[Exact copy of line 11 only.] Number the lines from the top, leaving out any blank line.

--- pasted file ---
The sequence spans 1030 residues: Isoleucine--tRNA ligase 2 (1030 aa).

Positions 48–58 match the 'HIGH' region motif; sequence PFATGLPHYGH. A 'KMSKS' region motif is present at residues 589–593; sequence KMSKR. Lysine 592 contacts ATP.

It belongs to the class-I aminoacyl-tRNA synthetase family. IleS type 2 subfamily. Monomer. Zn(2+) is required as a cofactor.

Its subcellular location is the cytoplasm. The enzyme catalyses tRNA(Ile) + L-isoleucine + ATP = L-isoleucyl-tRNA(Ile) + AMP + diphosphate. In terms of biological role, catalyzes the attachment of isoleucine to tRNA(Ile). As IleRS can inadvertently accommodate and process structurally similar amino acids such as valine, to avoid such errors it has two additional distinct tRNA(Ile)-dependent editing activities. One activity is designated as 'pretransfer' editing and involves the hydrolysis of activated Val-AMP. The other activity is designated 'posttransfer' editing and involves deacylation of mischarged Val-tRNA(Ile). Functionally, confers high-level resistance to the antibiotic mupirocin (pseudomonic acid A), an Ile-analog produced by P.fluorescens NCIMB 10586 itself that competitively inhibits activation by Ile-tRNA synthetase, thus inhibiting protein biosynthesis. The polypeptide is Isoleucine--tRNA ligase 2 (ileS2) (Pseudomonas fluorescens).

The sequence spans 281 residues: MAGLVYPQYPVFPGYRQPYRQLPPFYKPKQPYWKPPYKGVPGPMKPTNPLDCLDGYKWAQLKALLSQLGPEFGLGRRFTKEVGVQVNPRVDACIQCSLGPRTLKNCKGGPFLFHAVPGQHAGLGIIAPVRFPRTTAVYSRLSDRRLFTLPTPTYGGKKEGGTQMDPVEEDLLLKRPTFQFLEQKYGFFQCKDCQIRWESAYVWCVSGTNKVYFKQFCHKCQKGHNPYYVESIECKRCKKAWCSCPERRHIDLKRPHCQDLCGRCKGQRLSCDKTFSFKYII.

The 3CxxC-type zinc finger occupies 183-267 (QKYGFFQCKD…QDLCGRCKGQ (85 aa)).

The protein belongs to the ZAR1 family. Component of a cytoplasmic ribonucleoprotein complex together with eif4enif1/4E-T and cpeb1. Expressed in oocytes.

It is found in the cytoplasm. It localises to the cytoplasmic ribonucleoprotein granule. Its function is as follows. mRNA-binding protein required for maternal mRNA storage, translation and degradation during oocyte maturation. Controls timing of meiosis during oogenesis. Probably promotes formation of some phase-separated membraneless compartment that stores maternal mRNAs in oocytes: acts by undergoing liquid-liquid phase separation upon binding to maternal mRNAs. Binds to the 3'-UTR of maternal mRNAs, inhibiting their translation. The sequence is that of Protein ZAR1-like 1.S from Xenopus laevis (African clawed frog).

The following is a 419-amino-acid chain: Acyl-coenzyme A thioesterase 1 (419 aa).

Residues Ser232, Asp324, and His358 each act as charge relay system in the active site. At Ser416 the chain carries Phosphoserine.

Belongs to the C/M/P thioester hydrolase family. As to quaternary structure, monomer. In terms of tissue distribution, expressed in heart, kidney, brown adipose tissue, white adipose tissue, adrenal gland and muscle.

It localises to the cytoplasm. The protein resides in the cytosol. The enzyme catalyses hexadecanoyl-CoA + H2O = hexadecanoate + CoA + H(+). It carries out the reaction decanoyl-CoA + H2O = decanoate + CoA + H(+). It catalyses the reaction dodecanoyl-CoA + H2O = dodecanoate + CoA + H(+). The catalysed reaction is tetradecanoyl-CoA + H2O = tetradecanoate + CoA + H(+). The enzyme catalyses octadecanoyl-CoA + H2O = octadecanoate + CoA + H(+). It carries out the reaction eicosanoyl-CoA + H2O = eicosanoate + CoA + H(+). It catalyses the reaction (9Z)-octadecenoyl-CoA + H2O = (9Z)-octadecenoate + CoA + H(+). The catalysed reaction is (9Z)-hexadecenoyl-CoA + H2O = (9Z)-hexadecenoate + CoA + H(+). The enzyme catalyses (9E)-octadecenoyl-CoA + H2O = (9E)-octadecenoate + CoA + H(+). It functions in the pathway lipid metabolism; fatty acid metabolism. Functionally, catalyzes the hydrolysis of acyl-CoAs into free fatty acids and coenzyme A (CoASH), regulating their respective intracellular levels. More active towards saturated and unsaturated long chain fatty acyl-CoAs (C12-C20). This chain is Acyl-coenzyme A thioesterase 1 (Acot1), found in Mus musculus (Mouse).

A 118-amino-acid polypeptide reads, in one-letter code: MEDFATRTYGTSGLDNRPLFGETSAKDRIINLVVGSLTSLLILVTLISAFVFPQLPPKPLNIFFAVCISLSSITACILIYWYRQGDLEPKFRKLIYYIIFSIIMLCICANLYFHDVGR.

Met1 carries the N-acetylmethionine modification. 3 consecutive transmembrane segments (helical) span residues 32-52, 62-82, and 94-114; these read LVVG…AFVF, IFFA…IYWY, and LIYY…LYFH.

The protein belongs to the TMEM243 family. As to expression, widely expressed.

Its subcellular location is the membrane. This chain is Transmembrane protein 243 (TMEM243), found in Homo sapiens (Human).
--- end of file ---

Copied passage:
Belongs to the C/M/P thioester hydrolase family. As to quaternary structure, monomer. In terms of tissue distribution, expressed in heart, kidney, brown adipose tissue, white adipose tissue, adrenal gland and muscle.